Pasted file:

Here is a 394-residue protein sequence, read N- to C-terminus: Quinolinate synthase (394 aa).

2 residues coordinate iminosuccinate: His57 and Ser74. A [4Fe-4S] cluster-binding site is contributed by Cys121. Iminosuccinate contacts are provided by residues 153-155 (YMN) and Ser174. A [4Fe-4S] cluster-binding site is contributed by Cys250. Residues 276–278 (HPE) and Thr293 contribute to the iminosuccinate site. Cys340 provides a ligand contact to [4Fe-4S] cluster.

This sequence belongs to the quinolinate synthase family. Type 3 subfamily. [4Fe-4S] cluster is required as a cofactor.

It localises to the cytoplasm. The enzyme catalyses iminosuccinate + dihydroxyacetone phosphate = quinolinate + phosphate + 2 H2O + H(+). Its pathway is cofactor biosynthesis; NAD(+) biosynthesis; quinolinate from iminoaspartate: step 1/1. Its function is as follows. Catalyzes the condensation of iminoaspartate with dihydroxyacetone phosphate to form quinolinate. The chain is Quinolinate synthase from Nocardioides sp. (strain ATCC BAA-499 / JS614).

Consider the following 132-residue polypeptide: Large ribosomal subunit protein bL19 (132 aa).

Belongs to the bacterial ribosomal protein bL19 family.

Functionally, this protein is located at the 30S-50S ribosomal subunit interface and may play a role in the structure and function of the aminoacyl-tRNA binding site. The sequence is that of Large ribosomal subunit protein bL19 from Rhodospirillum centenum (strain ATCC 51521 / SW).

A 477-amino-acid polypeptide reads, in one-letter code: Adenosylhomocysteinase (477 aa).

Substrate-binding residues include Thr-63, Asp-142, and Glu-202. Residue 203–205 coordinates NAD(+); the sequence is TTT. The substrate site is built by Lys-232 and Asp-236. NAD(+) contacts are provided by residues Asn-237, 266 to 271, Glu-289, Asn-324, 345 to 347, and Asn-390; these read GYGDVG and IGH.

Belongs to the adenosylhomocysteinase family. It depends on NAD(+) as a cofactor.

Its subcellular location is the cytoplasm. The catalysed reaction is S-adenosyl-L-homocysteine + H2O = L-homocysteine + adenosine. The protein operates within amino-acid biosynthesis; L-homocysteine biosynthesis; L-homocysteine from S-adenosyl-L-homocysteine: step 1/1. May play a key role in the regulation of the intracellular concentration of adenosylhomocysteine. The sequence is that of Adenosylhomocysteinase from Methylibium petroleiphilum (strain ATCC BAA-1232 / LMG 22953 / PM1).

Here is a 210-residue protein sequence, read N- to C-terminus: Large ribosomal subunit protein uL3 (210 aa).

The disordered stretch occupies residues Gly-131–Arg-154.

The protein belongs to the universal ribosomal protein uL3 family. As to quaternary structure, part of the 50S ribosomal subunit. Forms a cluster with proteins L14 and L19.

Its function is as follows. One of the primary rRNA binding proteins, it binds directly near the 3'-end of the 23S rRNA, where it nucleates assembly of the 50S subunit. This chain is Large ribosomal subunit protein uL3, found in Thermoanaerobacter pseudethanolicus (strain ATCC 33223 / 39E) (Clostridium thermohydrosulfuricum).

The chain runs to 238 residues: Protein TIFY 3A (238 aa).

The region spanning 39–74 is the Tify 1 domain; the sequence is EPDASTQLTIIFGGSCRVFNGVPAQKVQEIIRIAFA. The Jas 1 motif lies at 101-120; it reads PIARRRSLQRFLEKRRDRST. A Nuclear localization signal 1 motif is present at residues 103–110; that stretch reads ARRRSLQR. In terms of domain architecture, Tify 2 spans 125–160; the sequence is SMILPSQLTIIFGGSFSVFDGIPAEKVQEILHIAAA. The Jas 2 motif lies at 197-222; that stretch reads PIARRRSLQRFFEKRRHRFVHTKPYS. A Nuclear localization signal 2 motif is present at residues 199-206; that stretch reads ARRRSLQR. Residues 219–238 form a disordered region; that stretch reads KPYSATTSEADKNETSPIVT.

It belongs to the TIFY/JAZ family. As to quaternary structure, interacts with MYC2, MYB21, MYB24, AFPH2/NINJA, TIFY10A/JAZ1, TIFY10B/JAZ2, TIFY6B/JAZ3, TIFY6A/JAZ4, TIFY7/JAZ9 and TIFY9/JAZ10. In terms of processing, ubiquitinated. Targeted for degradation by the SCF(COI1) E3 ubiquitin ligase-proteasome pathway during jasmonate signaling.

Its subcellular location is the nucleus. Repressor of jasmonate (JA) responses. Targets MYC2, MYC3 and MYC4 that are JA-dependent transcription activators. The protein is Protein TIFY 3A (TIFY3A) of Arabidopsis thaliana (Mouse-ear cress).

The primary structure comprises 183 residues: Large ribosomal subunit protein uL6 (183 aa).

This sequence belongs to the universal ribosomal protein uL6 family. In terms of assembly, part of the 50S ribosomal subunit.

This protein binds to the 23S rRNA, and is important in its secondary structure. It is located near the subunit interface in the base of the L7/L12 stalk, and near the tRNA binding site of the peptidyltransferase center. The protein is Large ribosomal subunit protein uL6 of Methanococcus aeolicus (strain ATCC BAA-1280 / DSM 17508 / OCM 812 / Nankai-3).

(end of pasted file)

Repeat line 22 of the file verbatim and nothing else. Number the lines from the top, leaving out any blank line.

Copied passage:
This protein binds to the 23S rRNA, and is important in its secondary structure. It is located near the subunit interface in the base of the L7/L12 stalk, and near the tRNA binding site of the peptidyltransferase center. The protein is Large ribosomal subunit protein uL6 of Methanococcus aeolicus (strain ATCC BAA-1280 / DSM 17508 / OCM 812 / Nankai-3).